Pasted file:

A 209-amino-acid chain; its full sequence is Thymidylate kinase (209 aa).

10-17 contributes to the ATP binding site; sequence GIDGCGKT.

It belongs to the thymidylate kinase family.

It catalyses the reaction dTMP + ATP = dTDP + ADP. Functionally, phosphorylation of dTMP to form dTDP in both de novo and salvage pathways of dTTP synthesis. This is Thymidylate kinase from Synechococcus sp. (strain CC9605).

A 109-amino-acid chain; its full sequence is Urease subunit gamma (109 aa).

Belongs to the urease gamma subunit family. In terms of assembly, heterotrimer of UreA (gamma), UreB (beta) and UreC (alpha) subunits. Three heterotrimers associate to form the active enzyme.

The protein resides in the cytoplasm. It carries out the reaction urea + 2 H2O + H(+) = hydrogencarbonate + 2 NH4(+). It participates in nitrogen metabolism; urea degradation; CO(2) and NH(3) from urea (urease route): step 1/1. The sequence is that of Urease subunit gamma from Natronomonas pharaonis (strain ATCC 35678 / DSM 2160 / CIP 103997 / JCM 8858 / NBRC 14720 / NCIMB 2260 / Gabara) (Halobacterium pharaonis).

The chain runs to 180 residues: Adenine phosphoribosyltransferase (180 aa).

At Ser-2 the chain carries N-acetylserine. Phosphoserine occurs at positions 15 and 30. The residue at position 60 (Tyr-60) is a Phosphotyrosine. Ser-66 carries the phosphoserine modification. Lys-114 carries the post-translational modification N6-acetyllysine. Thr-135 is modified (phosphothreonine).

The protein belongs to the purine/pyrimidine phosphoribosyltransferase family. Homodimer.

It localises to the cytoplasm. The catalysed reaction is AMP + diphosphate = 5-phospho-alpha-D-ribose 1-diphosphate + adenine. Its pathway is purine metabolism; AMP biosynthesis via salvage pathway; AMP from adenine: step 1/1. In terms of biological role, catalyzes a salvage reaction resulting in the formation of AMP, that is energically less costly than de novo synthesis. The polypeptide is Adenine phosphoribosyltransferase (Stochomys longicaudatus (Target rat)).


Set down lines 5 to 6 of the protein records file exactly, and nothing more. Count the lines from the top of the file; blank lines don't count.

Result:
A 109-amino-acid chain; its full sequence is Urease subunit gamma (109 aa).

Belongs to the urease gamma subunit family. In terms of assembly, heterotrimer of UreA (gamma), UreB (beta) and UreC (alpha) subunits. Three heterotrimers associate to form the active enzyme.